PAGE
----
Guerrillas and refugees wage war on their own disunity. The Hazaras: a Persian-speaking people caught between Tehran and Kabul

For the Hazara people of Afghanistan, 1978-79 was a period of revolutions: the first in their own country, instigated by Soviet-backed Marxists, and another in neighboring Iran, incited by the return of Ayatollah Ruhollah Khomeini. Seven years later, the Hazaras still find themselves caught between these two political conflicts - in a dilemma that is heightened by their centuries-old cultural and religious divisions with other Afghans. The Hazaras' situation illustrates why politics in the region remain volatile and why the Afghan mujahideen, as the fighters of the Afghan resistance are known, continue to wrestle with disunity.

The Hazaras, numbering some 1.2 million, have traditionally been an underprivileged minority in Afghanistan. Unlike most Afghans, who are Caucasoid in appearance, the Hazaras have Mongol features - slanted eyes, high cheek bones, and sparse beards - which are the result of intermixing between the early Indo-Iranian inhabitants of central Afghanistan and the Mongols who swept through central Asia, starting with Genghis Khan in the 13th century.

Along with millions of other Afghans, thousands of Hazaras have fled Soviet-occupied Afghanistan for Pakistan and Iran. There, many of them have been absorbed into older Hazara communities that were established in the last century. ``You might say we are fortunate in having Hazara areas to come to in Iran and Pakistan. It makes the adjustment easier...,'' says Abdul Shahid, a Hazara refugee in Pakistan.

``But it also complicates our situation,'' adds Mr. Shahid, who is one of the few Hazara graduates of Kabul University. ``We now live in three different countries, and many Hazaras have become Iranian and Pakistani citizens. Who knows what this situation will mean for our unity in the future?''

As both Shiite Muslims and Persian speakers, the Hazaras have religious and cultural links with Iran. The Tehran government opposes the Soviet-backed communist regime in Afghanistan and wishes to see the eventual triumph of its brand of Islamic fundamentalism there. Several Iranian-backed Hazara political parties reportedly operate out of Masshad, Iran. These parties, according to Hazara mujahideen leaders in Quetta, have military fronts that control various parts of Hazarajat, in central Afghanistan.

Spokesmen for the Hazara community in Quetta are disturbed by Iran's influence among the tribe.

``Iran actually wants to divide and rule us,'' claims Jamal Nizar, one of the leaders of a Quetta-based Hazara group. ``The Hazaras are not religious fanatics by nature, but the Khomeini government is supporting the most extreme mullahs in Hazarajat, who use religion only for their own benefit.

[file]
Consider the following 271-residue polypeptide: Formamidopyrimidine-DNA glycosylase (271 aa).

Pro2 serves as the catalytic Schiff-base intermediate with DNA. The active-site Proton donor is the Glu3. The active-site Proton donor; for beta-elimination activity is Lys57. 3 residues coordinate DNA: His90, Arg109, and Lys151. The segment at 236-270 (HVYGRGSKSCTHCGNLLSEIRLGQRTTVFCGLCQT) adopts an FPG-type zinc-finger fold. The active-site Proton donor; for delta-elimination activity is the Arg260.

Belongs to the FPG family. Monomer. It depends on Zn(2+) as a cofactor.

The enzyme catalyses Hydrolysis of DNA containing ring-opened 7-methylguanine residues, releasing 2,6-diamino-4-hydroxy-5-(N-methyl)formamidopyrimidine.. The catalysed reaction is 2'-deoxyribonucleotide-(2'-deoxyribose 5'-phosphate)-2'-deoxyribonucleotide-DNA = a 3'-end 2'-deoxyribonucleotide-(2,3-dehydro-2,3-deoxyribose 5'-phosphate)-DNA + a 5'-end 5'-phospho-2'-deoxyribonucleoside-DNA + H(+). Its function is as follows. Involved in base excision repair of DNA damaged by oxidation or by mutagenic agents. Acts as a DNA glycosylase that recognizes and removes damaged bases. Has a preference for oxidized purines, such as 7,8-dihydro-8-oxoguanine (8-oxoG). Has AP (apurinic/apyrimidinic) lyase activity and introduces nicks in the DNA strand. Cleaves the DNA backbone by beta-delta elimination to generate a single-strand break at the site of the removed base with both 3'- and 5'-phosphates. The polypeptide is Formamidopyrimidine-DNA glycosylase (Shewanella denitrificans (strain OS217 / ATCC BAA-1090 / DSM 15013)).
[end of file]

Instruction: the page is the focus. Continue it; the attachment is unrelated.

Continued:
``The problem is our lack of education,'' Mr. Nizar continues. ``Illiterate Hazaras are easily swayed by these mullahs and their slogans, but they know nothing about nationalism and democracy. Besides, there isn't just one Iran party, there are five or six, and they fight each other as much as they fight the Russians.''

Apart from religious and cultural ties, Iran has been important to the Hazaras for economic reasons. Many Hazaras spend months, even years, working in eastern Iran - where the Hazara community is reportedly 600,000, compared with an estimated 60,000 in Quetta. ``We have better employment opportunities in Mashhad than in Quetta,'' says a recent arrival in Pakistan. ``But nowadays Iran has gotten very expensive....''

Just as the Hazaras' features set them apart physically from other Afghans, so their religious beliefs set them apart culturally - for the Hazaras are an enclave of Shiite Muslims in a predominantly Sunni Muslim country. Consequently, Hazaras are considered by many other Afghan tribes to be kafirs, or infidels.

``In the past the Afghan government always did its worst against the Hazaras because of our race and religion,'' Shahid says. ``We are still blamed for the destructiveness of Genghis Khan, so we have been excluded in every way from the country's facilities ... As a result we have remained poor and illiterate.''

Over the past 400 years, competing tribal groups gradually pushed them out of the more desirable lowlands into the remote valleys and slopes of the Hindu Kush mountain range. Brutal suppression in the 19th century spurred a flight to Quetta, (then part of British India), and Mashhad.

Despite their sense of victimization now and in the past, many Hazaras in Pakistan have done well for themselves. The descendants of the 19th century immigrants now own businesses and participate in government and the Pakistani armed forces.

``We are more advanced than the Hazaras who come here from Afghanistan,'' says a Hazara student, born and raised in Quetta. ``They are very poor when they get here, but we are an inspiration to them. They see that Hazaras can make a successful life for themselves.''

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